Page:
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Int J Epidemiol. 2003 Apr;32(2):263-71.

Hormonal factors and risk of lung cancer among women?

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  • 1Institute of Radiation Hygiene, BfS-Federal Office for Radiation Protection, Neuherberg, Germany. mkreuzer@bfs.de



Gender differences in the histological distribution of lung carcinoma and a possibly greater susceptibility of women than men to tobacco carcinogens, suggest a possible influence of sex-specific hormones. This study examines endocrine factors and risk of lung cancer among women by smoking status and histology.


We used data of a case-control study on lung cancer conducted from 1990 to 1996 in Germany, including 811 histologically confirmed female cases and 912 female population controls. Information on various menstrual and reproductive factors, use of oral contraceptives (OC), hormone replacement therapy (HRT), and smoking was gathered through personal interviews using a structured questionnaire. Odds ratios (OR) and 95% CI adjusted for age, region, smoking, and education were calculated via logistic regression.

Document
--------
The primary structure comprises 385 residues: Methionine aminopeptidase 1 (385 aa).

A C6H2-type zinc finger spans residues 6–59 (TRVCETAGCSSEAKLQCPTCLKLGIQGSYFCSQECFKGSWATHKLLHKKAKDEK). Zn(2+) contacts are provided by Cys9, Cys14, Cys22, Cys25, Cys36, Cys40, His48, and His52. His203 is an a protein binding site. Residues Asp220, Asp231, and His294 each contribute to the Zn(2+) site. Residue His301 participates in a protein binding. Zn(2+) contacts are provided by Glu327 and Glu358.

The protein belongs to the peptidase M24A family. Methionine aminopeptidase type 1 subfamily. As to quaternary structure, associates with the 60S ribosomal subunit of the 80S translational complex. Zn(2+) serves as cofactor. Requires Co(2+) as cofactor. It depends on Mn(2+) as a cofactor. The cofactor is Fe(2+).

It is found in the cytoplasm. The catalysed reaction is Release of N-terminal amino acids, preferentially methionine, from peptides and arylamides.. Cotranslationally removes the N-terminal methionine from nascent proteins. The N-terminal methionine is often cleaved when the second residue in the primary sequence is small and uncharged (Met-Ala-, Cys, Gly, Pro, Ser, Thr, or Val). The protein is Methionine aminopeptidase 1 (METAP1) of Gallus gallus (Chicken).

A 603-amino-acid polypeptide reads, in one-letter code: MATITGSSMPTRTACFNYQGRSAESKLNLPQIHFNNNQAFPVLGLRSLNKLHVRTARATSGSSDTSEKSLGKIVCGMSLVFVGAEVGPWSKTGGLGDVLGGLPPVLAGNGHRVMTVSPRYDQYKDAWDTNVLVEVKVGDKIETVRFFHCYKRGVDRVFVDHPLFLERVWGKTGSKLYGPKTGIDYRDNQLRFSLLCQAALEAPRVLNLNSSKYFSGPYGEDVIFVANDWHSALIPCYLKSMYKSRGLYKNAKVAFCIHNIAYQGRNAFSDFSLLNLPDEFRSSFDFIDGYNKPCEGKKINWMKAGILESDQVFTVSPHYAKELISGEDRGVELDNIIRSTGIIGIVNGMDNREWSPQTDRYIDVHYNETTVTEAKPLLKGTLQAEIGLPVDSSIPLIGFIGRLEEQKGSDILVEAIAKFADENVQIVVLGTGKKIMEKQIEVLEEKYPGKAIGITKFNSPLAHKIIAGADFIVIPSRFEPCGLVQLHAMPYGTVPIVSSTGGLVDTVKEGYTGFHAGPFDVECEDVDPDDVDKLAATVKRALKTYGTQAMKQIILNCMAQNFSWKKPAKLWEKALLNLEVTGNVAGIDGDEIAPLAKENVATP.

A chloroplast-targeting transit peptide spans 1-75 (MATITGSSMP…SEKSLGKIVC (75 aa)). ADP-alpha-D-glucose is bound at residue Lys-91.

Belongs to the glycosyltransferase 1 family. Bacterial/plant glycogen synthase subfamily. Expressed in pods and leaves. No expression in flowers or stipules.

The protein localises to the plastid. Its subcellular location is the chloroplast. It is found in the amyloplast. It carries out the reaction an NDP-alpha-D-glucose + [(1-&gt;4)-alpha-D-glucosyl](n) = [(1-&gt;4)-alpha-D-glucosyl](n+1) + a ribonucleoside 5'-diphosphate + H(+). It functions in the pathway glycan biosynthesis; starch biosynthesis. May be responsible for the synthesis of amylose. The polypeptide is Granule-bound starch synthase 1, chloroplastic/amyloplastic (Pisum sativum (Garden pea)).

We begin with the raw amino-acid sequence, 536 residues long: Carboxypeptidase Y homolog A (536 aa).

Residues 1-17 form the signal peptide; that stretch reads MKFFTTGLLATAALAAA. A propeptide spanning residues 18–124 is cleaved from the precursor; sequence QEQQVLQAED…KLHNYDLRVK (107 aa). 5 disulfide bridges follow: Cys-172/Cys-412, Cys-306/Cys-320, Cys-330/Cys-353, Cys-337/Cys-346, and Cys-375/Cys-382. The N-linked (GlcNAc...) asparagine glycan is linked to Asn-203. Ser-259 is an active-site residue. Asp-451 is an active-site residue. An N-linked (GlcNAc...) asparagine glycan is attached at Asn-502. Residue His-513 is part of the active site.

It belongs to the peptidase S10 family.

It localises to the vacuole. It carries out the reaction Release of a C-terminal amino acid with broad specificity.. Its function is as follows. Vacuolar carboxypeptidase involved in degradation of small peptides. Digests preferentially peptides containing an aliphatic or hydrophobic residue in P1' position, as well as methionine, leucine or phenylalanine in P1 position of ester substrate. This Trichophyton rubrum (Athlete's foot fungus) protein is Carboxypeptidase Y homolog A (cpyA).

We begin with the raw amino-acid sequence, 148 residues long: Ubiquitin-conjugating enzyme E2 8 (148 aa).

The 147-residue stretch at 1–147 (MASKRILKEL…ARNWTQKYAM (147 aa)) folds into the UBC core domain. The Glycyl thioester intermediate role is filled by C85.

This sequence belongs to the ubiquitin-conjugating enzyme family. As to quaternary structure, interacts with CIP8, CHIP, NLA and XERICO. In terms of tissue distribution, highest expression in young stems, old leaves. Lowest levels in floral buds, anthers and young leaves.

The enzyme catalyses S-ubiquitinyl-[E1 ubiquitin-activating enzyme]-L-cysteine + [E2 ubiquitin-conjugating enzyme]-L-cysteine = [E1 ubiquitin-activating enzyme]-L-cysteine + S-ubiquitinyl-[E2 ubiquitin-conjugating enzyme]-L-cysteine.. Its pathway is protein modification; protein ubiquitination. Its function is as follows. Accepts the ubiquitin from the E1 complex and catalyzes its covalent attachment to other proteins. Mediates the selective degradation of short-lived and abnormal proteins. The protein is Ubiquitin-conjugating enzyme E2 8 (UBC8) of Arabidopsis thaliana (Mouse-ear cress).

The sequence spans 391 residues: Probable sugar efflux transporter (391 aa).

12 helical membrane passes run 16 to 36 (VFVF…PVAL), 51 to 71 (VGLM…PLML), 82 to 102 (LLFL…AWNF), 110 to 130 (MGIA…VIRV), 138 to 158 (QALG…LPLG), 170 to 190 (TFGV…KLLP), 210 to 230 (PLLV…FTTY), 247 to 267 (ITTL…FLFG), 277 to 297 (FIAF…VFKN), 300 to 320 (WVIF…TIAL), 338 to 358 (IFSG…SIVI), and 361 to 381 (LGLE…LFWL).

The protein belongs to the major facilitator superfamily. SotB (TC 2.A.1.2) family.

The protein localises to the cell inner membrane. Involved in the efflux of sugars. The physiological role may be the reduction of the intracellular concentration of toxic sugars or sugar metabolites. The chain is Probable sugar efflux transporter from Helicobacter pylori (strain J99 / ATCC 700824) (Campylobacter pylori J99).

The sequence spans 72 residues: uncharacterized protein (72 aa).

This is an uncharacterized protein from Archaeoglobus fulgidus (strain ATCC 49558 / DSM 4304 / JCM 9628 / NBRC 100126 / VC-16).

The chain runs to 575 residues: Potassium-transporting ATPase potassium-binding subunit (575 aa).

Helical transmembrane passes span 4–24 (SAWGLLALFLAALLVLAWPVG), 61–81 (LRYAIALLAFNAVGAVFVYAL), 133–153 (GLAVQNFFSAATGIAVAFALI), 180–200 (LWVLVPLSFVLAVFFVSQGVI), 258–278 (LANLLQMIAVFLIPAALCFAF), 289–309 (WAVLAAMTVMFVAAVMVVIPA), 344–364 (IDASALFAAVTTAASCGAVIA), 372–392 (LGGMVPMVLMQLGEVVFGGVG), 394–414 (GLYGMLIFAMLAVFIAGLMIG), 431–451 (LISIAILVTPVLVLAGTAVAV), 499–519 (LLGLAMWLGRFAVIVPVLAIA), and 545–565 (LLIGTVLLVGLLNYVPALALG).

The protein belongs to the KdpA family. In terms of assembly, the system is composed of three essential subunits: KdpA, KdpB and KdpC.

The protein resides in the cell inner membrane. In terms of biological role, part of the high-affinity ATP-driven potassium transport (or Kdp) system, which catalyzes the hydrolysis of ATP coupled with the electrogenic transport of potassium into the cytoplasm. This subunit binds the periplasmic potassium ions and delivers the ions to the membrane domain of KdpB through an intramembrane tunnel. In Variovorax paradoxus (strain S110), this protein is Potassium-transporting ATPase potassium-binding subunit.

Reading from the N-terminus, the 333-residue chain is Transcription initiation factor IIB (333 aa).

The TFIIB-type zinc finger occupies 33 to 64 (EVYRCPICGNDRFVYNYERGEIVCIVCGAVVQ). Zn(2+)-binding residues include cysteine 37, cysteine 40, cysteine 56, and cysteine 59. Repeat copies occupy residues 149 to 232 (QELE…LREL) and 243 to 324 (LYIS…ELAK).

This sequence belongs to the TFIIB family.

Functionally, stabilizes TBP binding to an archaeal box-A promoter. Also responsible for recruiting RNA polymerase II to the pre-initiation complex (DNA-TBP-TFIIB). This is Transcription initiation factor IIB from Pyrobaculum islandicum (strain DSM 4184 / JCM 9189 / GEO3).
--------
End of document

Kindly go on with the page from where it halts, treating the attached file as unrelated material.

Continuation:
A reduction in lung cancer risk was observed with the use of OC (OR = 0.69; 95% CI: 0.51-0.92), but no trend in risk with increasing duration of use, age at first use, or calendar year of first use was present. A history of HRT was associated with a reduced risk (OR = 0.83; 95% CI: 0.64-1.09), particularly after long duration (>/=7 years) (OR = 0.59; 95% CI: 0.37-0.93). No clear association was found with regard to age at menarche, length of menstrual cycle, number of live-births, and age at menopause. Overall results did not differ much by histological cell subtype. The reduction in lung cancer risk associated with the use of exogenous hormones was primarily seen among smoking women.


Our data provide evidence for a possible role of hormonal factors in the aetiology of lung cancer in women.

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